If you're feeling good about the market, you're not alone. Take my hand as we go over some of this week's more uplifting headlines.

1. HP is a Palm reader
There isn't a lot of love for Hewlett-Packard's (NYSE: HPQ) $1.2 billion rescue of Palm (Nasdaq: PALM).

Most agree that Palm was "dead man walking" without a deal. Once Pre and Pixi phones stopped selling, distributors and carriers would bow out and Palm would be toast in a year.

However, I also like this from HP's angle. I may be in the minority here, but I think HP could use the proprietary sizzle that webOS brings to the table. Beyond smartphones, is there any doubt that we'll be seeing webOS tablets, netbooks, or other gadgets out of the HP camp? Every platform dies without developers, and this move rocks on that front as well. Developers should be more confident in the financial stability of the company behind Palm.

I wouldn't bet against HP turnaround guru Mark Hurd.

2. Sirius compliance
There are no more delisting concerns for Sirius XM Radio (Nasdaq: SIRI) after the satellite radio giant closed with a bid price of $1 or higher for 10 consecutive trading days.

It would have been unfathomable to see Nasdaq kick out one of its most popular stocks, but Sirius XM had been in violation of the minimum listing requirements for a while.

Sirius XM did it the right way this time. Earlier this year, an eight-day streak ended abruptly when investors got jittery even after the company released a positive quarterly report. After spilling the beans on positive subscriber growth for this year's first quarter, the company stuck to its early May earnings release date. Even if next week's report proves to be spectacular, it's hard to gauge fickle investors and speculators.

Nasdaq should still revisit its policy. Market caps and enterprise value should factor into these decisions.

3. Open the iPad bay door, Hal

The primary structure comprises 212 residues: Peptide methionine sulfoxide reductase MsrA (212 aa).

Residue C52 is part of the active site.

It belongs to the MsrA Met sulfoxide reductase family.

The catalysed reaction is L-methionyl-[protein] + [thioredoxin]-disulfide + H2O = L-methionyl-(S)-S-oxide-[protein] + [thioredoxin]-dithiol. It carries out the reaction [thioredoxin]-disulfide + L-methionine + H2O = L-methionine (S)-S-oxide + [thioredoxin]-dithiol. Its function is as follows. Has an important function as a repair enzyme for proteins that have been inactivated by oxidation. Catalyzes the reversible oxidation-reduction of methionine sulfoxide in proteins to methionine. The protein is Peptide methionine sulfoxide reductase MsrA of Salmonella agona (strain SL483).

The 3G version of Apple's (Nasdaq: AAPL) iPad hits stores today. Apple has played this one perfectly. The Wi-Fi-only model has been selling briskly for several weeks, but this is the model that true early adopters have probably been waiting for.

The model offers unlimited 3G connectivity through AT&T (NYSE: T) for $30 a month, giving it more portable computing functionality for people on the go who don't want to lug around a pricier mobile hot spot. This may seem like a cheap connectivity deal by AT&T, but keep in mind that it doesn't have to pay Apple hundreds to subsidize the gadget the way it does with the iPhone.

Apple scored a major coup recently when Oprah Winfrey gushed over her iPad on her show.

"It's going to change the way kids learn," she told her audience of moms.

My tip to all the kids out there: If your mom watches Oprah, now is a good time to ask for an iPad.

4. Bet the over on Under Armour
Under Armour (NYSE: UA) is at it again. The performance apparel company behind its namesake line of sweat-shaking sportswear came through with another winning quarter.

Sales rose 15%. Earnings skyrocketed 75%. However, the real nugget in Under Armour's report is that it raised its guidance. It now expects to earn $1.06 a share on $975 million in revenue for all of 2010.

Under Armour's clothing and athletic footwear aren't exactly cheap, but that also makes the company an attractive appreciation candidate for an economic recovery as folks trade up to popular brands.

5. Petting Travelzoo
Shares of Travelzoo (Nasdaq: TZOO) rose 17% on Monday after the travel deals publisher posted blowout results.

Revenue grew 24% to $28.5 million in the first quarter, with earnings from continuing operations clocking in at $0.15 a share. Analysts were settling for a profit of only $0.07 a share on a mere 9% top-line advance.

The clincher here is that Travelzoo is still not living up to its true earnings power. It continues to post operating losses outside of the United States, as it aggressively expands abroad. Those deficits can't be used to offset its tax bite, so the effective tax rate of 50% is clearly exaggerated.

There are now 17.8 million opt-in recipients of Travelzoo's weekly "Top 20" emails of sponsored travel deals. It's a model that seems simple in theory, but it is executing it so well in the real world that it practically owns this space.

This article represents the opinion of the writer, who may disagree with the “official” recommendation position of a Motley Fool premium advisory service. We’re motley! Questioning an investing thesis -- even one of our own -- helps us all think critically about investing and make decisions that help us become smarter, happier, and richer.